Anti-PD-L1 therapy altered inflammation but not survival in a lethal murine hepatitis virus-1 pneumonia model.

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INTRODUCTION: Because prior immune checkpoint inhibitor (ICI) therapy in cancer patients presenting with COVID-19 may affect outcomes, we investigated the beta-coronavirus, murine hepatitis virus (MHV)-1, in a lethal pneumonia model in the absence (Study 1) or presence of prior programmed cell death ligand-1 (PD-L1) antibody (PD-L1mAb) treatment (Study 2).

METHODS: In Study 1, animals were inoculated intratracheally with MHV-1 or vehicle and evaluated at day 2, 5, and 10 after infection. In Study 2, uninfected or MHV-1-infected animals were pretreated intraperitoneally with control or PD-L1-blocking antibodies (PD-L1mAb) and evaluated at day 2 and 5 after infection. Each study examined survival, physiologic and histologic parameters, viral titers, lung immunophenotypes, and mediator production.

RESULTS: Study 1 results recapitulated the pathogenesis of COVID-19 and revealed increased cell surface expression of checkpoint molecules (PD-L1, PD-1), higher expression of the immune activation marker angiotensin converting enzyme (ACE), but reduced detection of the MHV-1 receptor CD66a on immune cells in the lung, liver, and spleen. In addition to reduced detection of PD-L1 on all immune cells assayed, PD-L1 blockade was associated with increased cell surface expression of PD-1 and ACE, decreased cell surface detection of CD66a, and improved oxygen saturation despite reduced blood glucose levels and increased signs of tissue hypoxia. In the lung, PD-L1mAb promoted S100A9 but inhibited ACE2 production concomitantly with pAKT activation and reduced FOXO1 levels. PD-L1mAb promoted interferon-γ but inhibited IL-5 and granulocyte-macrophage colony-stimulating factor (GM-CSF) production, contributing to reduced bronchoalveolar lavage levels of eosinophils and neutrophils. In the liver, PD-L1mAb increased viral clearance in association with increased macrophage and lymphocyte recruitment and liver injury. PD-L1mAb increased the production of virally induced mediators of injury, angiogenesis, and neuronal activity that may play role in COVID-19 and ICI-related neurotoxicity. PD-L1mAb did not affect survival in this murine model.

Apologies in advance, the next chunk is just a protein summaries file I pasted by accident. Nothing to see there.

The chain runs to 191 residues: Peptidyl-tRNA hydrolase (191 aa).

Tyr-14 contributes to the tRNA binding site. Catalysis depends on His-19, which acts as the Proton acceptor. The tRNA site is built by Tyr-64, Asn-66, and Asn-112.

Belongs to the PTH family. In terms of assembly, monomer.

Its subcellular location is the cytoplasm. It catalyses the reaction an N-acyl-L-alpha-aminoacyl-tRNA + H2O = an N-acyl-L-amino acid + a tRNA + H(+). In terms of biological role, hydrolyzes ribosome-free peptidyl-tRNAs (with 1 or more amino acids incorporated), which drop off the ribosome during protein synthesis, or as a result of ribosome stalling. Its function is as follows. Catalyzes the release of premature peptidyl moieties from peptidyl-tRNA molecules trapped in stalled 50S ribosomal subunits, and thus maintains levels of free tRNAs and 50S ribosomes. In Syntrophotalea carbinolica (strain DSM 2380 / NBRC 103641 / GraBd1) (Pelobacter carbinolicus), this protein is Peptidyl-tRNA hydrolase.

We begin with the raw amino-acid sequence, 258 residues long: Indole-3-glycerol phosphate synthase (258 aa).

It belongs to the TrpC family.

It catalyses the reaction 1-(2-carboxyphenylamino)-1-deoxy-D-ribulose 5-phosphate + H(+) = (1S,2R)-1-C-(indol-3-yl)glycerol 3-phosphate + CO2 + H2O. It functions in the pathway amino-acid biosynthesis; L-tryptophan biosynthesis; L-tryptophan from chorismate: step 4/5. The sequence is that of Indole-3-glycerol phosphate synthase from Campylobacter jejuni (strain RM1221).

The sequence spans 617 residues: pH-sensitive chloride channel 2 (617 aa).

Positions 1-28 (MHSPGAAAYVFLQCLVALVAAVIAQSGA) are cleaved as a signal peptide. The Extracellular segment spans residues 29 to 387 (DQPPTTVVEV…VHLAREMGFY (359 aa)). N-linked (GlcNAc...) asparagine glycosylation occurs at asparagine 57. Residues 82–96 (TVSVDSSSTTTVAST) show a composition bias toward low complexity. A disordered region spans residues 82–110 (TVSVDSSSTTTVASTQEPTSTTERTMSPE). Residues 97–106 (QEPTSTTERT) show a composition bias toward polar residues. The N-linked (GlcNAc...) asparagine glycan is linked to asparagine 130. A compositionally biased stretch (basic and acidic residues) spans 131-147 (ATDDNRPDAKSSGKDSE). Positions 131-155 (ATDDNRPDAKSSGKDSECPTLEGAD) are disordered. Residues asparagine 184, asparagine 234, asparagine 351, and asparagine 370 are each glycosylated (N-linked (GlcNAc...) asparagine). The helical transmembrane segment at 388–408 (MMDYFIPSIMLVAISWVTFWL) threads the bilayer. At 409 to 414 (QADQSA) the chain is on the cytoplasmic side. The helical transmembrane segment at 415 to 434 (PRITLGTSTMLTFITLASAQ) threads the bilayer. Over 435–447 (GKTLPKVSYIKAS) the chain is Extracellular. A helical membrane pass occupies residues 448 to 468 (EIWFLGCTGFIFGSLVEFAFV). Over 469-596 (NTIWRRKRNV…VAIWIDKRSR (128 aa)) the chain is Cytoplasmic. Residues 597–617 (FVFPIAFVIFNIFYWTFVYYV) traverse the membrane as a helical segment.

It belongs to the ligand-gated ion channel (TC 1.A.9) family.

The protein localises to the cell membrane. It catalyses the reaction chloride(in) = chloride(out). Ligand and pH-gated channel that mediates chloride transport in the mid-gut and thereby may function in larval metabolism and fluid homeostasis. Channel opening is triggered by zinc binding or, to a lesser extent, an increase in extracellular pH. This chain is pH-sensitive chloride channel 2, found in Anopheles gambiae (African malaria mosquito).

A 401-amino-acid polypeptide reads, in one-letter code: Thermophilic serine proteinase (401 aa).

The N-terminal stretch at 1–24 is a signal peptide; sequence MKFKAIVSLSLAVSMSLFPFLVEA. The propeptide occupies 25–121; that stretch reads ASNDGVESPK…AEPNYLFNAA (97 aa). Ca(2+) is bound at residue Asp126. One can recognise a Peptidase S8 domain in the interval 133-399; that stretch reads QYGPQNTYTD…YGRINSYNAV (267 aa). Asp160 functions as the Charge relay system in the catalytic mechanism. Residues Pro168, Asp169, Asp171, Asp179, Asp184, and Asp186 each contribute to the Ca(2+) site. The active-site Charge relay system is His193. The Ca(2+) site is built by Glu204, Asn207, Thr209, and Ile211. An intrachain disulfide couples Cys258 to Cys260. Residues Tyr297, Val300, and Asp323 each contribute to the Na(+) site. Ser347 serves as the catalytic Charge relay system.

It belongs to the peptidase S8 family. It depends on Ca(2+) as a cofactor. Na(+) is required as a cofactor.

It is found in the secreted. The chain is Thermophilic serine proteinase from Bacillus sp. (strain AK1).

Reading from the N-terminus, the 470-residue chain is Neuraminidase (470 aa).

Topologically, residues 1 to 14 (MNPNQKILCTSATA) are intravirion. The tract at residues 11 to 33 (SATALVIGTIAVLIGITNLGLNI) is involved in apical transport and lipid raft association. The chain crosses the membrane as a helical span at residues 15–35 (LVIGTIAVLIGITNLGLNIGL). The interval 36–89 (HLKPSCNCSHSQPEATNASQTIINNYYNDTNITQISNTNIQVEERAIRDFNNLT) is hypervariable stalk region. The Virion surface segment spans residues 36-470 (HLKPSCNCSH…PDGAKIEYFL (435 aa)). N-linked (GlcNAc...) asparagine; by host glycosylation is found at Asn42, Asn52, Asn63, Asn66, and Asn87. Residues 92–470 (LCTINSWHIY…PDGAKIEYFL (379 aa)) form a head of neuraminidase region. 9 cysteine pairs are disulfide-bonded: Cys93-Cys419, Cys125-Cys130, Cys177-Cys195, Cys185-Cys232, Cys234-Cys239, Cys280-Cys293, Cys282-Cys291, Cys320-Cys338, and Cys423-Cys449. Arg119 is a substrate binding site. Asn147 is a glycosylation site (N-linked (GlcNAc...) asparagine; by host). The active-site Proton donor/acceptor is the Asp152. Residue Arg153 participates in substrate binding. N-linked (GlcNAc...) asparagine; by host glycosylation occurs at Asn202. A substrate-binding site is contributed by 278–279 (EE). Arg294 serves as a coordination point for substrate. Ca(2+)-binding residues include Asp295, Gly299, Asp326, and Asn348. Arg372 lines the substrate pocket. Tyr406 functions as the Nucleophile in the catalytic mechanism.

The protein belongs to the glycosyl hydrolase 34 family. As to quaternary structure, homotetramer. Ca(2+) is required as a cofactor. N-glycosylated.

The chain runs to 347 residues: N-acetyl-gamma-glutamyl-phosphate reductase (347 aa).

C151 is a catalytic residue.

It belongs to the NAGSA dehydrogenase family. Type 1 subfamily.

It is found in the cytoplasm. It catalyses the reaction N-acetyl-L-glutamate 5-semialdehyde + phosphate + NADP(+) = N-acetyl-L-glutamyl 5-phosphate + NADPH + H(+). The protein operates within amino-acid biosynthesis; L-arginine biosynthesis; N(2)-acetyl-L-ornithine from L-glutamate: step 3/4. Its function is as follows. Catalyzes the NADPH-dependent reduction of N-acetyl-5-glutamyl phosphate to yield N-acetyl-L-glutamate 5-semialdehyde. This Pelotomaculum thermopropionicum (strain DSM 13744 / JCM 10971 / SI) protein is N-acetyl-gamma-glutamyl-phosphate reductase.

DISCUSSION: In Study 1 and Study 2, ACE was upregulated and CD66a and ACE2 were downregulated by either MHV-1 or PD-L1mAb. CD66a is not only the MHV-1 receptor but also an identified immune checkpoint and a negative regulator of ACE. Crosstalk between CD66a and PD-L1 or ACE/ACE2 may provide insight into ICI therapies. These networks may also play role in the increased production of S100A9 and neurological mediators in response to MHV-1 and/or PD-L1mAb, which warrant further study. Overall, these findings support observational data suggesting that prior ICI treatment does not alter survival in patients presenting with COVID-19.



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Medicine and Health Sciences




Department of Medicine

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